The limestone edifice and 160-foot spire of St. Mary Church in Port Washington could easily be described as the city’s defining landmark. Holding court for the last 120 years on a steep hill at the northernmost end of the downtown district, the church seems to evangelize primarily through sound – through the church bells that peal to mark the hours, and especially through the sacred music that can be heard through its doors on Sunday morning.
When the congregation celebrated its 150th anniversary in 2003, it did so with the installation of a 12-ton, 40-rank Berghaus organ – the third to be installed in the church and the largest instrument of its kind in the Ozaukee area, with the exception of the organ at Concordia University in Mequon.
The $300,000 endeavor signified a monumental effort on the part of the parish to ensure the quality of music in their liturgies – and in the liturgies of St. Mary parishioners who will worship hundreds of years in the future.
Nevertheless, the organ is, in the words of parish liturgist Drew Rutz, incomplete. St. Mary was only able to raise enough funds in 2003 to install 17 of the 30 stops.
“In essence, we bought a car with a frame, an engine, a steering wheel and brakes – but not windows, doors, trunk, or a passenger seat,” said Rutz.
Now, 10 years later, the parish hopes to take a step forward in completion of the organ. The Illinois-based Berghaus company is holding a 16-foot metal posaune (German for trombone) stop for the congregation at a discounted price of $18,000, and parish members are hoping a fundraising concert on Sunday, July 6 will bring them closer to that goal.
‘Makes the floors rattle’
The concert is the brainchild of a parishioner who was only in the third grade when the Berghaus organ was first installed.
Sarah Kruske is studying performing arts management at DePaul University in Chicago; during an event planning class last year, one of the assignments was to organize a mock event. It was a little unfulfilling for the ambitious student, who was inspired to return to her home parish and plan a real event that yielded real returns: a concert to raise money for the completion of St. Mary’s organ.
Although a trumpet stop was added last year, the instrument is still far from completion. Each stop represents a particular sound, and the posaune stop – which parishioners hope will be added after the concert – will add a deep, powerful trombone tone to the existing pedal stops.
“(The organ) does basic things. But it certainly doesn’t allow me to do all that I’m capable of doing as a performer, even in service playing,” said Rutz. “(The posaune stop) will allow for the organ to lead and inspire as well as just accompany. It’ll add real guts to the foot pedals.”
Or, in the words of his wife Katie: “It will be what makes the floors rattle.”
If you want
The concert will be held on July 6 at 7 p.m. at St. Mary Church. A $5 donation is suggested. The evening will feature a line-up of musicians that parish members will be sure to recognize – like Fr. Tom Lijewski, a team member of the in solidum team that serves the tri-parish cluster to which St. Mary belongs.
Fr. Lijewski has a degree in musical performance from Alverno College; he has his own electric organ installed at the front of the church and often practices on it before weekday Masses. At the concert, Fr. Lijewski will perform a solo piece and a duet with Rutz.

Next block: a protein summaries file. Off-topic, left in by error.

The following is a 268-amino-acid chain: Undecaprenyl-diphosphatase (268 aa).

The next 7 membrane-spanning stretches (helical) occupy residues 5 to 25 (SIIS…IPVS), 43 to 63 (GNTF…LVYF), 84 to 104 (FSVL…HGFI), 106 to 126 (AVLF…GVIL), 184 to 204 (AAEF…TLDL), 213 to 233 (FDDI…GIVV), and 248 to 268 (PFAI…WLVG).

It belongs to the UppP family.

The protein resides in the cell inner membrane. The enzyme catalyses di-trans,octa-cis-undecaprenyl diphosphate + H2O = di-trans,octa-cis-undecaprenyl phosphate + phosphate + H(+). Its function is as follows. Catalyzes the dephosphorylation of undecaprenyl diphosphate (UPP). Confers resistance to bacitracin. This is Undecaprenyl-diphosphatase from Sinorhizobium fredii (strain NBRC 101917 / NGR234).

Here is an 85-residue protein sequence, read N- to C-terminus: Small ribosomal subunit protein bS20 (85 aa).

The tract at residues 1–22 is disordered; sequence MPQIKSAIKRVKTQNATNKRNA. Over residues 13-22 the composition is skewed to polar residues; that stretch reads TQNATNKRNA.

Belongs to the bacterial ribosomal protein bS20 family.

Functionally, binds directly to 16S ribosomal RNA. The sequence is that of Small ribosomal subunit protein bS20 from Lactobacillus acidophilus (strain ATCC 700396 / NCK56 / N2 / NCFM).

The concert will also include children of the parish taught by Rutz who have gone on to have careers in performing – such as Stephen Nosko, a student of trombone performance at the Jacobs School of Music at Indiana University. St. Mary’s cantor and Port Washington High School senior Emily Freier will also perform, along with Trio Disquiet, a group that features parish member and soprano Michelle Kruske (Sarah’s older sister), Joshua Scheid and Jonathon Hannau.
Singing is praying twice
Sarah Kruske credits her home parish with acting as an incubator for her deeply spiritual connection to music.
“I basically started singing in the church. I cantored for the first time at Mass in first grade,” she said, adding that she has always believed in the saying, often attributed to St. Augustine of Hippo: “He who sings, prays twice.”
Music was what first instructed Kruske in the ways of the faith, and it is keeping her tethered tightly to it at an age when many young people are drifting away from the Catholic Church.
“Ever since I’ve been little, I’ve learned everything through songs,” she said. “My mom taught me how to spell my name through songs. It’s the same way in church. I started singing, and it just helped me to learn about what my faith is all about, and how it connects in the Mass and what the Mass means.”
“For some people, the important part of Mass is the sermon, and for some people it’s the readings. For me, it’s the music,” said Kruske’s mother, Sue, who, along with her daughters, has been involved in the parish choirs for years. “I think my children feel the same way. They joined the training choir in first grade and they were singing in Latin already. That’s the kind of thing that they’ve grown up with.”
Fr. Lijewski is looking forward to showcasing the talent in his parish. Music, he said, is an integral part of the Mass, and at St. Mary, the music is especially important.
“If you remove all music from the sacraments, it becomes dull,” he said. “We’ve got a lot of talent in this parish. We’ve got a darn good choir here. And of course, we have Drew – who I really appreciate.”
“To have a Mass without music is like having a day without speaking to anyone,” said Rutz. “We need that human contact. Music provides that among other things, because we hear other voices. You get to hear other people since and that encourages you to sing.”